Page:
One of the skills I wanted to learn was to be able to knit motifs around the shoulder of jumpers and recently, I came across the designs of knitwear designer June Steingass from Knit.Love.Wool.
The reason why I loved these fair isle designs is they remind me of the chunky nordic jumpers and cardigans that are so well loved by many northern Europeans but are simply too warm for an Australian winter.
To do this type of knitting requires the skill of ‘carrying’ the contrast colour yarn along (and behind of course) the main colour. However, depending on the distance (the amount of stitches between the main and contrast colour) determines whether you simply knit the contrast colour and have it stretch over the main or you weave it in invisibly so that you’re not left with strands of contrast colour on the inside.
You can see the complexity here (which means that I have to hold two yarns with two different fingers) so it gets a bit awkward.
I found out quite late that I should have been weaving in the contrast colour and it takes a bit of practice to get the hang of it. In the end I did so some of the design is done correctly but the first half has the strands running along the work. I just hope they don’t get snagged anywhere.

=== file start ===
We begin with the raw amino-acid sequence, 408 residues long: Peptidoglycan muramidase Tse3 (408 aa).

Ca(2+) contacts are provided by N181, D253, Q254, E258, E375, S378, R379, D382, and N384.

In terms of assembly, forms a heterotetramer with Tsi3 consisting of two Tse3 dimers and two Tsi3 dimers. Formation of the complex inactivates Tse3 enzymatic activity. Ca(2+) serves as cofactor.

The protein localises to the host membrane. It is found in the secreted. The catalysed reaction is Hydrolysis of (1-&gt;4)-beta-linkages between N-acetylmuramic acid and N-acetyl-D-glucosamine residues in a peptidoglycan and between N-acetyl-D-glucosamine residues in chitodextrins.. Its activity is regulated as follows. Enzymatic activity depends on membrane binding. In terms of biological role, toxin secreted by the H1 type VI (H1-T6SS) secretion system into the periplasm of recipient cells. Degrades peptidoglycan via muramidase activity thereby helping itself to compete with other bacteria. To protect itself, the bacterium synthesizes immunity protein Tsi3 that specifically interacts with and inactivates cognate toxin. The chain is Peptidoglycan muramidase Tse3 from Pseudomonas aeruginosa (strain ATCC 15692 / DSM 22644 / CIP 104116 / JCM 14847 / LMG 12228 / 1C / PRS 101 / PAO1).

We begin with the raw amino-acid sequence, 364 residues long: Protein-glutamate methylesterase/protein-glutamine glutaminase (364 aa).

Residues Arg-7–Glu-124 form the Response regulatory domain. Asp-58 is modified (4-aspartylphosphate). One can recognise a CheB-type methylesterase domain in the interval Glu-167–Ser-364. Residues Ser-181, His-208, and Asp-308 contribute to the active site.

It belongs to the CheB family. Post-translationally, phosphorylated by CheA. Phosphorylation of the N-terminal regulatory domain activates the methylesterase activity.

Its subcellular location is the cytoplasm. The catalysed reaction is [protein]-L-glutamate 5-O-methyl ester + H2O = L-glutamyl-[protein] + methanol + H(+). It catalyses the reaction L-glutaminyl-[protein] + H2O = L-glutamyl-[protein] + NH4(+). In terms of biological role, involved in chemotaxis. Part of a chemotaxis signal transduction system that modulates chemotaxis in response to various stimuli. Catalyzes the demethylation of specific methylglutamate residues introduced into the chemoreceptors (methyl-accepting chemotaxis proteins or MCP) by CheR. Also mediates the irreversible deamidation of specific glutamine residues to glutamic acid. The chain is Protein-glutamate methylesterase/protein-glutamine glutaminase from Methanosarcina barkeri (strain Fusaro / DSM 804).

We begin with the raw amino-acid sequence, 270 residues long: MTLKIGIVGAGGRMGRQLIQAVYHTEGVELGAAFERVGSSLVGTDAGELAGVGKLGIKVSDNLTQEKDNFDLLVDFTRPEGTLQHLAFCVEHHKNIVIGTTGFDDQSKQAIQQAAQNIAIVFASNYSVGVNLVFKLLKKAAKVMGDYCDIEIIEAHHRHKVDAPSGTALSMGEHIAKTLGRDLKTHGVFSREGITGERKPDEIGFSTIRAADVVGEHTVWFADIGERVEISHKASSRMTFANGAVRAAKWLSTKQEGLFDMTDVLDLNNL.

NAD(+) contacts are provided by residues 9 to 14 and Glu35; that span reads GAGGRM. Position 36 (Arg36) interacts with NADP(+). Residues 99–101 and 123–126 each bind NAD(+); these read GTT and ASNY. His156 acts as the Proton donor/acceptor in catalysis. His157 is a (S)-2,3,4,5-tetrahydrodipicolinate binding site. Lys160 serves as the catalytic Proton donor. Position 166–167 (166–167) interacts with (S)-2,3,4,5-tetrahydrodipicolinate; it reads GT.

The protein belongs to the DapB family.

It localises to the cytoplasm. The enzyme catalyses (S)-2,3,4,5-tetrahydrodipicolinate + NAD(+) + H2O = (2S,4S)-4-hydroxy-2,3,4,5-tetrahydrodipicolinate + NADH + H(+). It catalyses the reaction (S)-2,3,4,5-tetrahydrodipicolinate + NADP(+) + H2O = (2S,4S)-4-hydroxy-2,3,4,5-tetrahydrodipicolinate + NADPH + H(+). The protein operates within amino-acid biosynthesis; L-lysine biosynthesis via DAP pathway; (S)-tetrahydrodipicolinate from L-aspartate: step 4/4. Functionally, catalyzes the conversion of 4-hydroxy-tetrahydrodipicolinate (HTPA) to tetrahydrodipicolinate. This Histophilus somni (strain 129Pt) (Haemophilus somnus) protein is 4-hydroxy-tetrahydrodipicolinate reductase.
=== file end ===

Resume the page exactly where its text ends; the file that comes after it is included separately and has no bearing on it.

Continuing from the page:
I love seamless top down knitting especially when doing patterns like this because the design unfolds in front of your eyes and it’s motivating enough to keep going. However, I found the body and the sleeves a bit tedious because they were all stocking stitch. This jumper took weeks for me to complete when it should have been a lot less but methinks it was also because I wasn’t entirely happy with the yarn.
I used Luxury 8pm Bendigo Yarn which was part of my stash. I soaked it in wool wash to make it softer but I can’t underestimate the importance of knitting with plush yarn that is lovely on your fingertips and something that you WANT to pick up and knit. I found the Bendigo Yarn a bit rough and heavy to work with but after soaking and blocking, it wears well. It’s certainly warm.
It made me think that sometimes when you’re using stash yarn for a project, it somehow diminishes the enjoyment of the creation because you’re not starting afresh – like an artist starts off with a clean palette of colours.
The yarn reminds you of the previous project you worked on – and indeed you may wear the same yarn with a different pattern – but it has denied you the pleasure of working with something new and unique to that project.
It’s why I think that for large projects such as jumpers, it’s best to buy the wool that you want to knit with (and ALWAYS go for natural fibres) and then with your stash yarn, knit those beanies, cowls or mits.
I bought three of Jen’s designs and I like them because they draw the eye upwards. As someone with a pear shaped body, I need to have more visual elements on the top half of my body. These are perfect for that because they’re also lovely designs of nature.
My intention is to knit another one of these but short sleeved this time ready for spring and summer…but first, I need to buy the yarn.